California State University Long Beach’s Shark Lab has documented just how close and how often juvenile white sharks are approaching swimmers and surfers off the Southern California coast.
Researchers used drones to document the activity across 26 Southern California beaches for two years. They often found young white sharks coming very close to people without them even noticing.
The good news: In all the interactions they documented, researchers didn’t find any shark bites.
The sharks are currently flocking to Carpinteria in Santa Barbara County and Del Mar in San Diego County, where 20 interactions a day were documented, researchers said.
In some cases, a shark came within 60 feet of a swimmer or surfer.
In the past, Santa Monica Bay and Dana Point have been hot spots, proving that they change year to year.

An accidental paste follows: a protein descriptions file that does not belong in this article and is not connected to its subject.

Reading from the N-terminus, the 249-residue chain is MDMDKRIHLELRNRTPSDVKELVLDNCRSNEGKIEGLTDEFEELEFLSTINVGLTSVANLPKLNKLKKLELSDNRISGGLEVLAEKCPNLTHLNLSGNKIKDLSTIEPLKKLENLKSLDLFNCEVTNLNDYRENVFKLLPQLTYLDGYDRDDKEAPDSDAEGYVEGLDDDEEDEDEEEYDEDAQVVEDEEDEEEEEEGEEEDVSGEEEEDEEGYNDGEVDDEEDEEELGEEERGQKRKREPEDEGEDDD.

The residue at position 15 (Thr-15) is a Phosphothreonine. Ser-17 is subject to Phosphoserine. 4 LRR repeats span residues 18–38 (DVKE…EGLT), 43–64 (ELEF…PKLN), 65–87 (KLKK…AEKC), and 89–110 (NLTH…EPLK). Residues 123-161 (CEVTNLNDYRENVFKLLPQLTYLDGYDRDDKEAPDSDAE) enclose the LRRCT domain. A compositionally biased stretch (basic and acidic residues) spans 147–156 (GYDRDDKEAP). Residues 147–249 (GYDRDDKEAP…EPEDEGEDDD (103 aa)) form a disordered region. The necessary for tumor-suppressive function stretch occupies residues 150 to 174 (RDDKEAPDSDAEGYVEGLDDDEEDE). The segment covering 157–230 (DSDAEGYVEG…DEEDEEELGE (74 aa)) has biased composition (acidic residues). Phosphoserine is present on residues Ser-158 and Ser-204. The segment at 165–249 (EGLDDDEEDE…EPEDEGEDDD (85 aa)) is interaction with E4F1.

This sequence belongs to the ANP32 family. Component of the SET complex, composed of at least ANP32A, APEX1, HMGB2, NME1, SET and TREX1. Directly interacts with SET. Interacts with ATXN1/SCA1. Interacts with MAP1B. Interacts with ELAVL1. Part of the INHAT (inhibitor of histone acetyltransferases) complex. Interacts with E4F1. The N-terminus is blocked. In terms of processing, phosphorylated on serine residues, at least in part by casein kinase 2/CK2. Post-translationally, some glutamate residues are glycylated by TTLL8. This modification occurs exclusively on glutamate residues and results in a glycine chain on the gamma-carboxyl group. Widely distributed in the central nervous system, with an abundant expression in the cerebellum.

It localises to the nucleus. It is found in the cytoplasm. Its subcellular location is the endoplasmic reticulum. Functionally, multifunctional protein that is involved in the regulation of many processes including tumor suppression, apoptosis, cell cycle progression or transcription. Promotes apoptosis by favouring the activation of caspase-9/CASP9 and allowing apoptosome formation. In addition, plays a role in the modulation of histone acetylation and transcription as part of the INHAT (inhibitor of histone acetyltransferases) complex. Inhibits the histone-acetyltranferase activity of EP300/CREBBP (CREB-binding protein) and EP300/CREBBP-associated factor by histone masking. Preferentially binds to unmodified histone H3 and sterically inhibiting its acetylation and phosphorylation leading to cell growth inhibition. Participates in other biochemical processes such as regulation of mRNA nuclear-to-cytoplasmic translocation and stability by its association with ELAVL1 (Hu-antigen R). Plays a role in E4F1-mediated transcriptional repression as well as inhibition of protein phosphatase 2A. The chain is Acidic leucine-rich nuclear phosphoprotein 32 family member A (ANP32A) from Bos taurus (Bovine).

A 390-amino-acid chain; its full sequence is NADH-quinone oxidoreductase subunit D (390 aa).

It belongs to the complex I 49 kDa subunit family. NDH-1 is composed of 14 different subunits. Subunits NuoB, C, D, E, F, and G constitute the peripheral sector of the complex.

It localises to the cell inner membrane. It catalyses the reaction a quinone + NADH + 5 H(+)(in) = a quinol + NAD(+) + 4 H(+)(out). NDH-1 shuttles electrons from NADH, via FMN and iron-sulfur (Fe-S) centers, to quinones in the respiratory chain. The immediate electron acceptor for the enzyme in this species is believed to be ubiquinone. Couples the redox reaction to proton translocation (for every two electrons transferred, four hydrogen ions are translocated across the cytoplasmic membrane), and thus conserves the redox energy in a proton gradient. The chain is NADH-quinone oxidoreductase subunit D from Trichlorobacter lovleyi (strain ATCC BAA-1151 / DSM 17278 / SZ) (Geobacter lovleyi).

“We expect these current hot spots will go cold and someplace else will go hot,” Chris Lowe, director of the Shark Lab, told KTLA. “So what we always tell people is always understand that these sharks are highly mobile, they can always be at your beach, but rest assured, the data that we’re getting now indicates that as long as you’re not bothering them, they won’t bother you.”
The young white sharks are known to use Southern California beaches as a nursery habitat and leave once they get older. Researchers believe they are attracted to warmer waters, safety and easy food sources like stingrays.
Sharks are considered juvenile from birth to up to 6 years old, but they can end up measuring up to 8 or 9 feet long.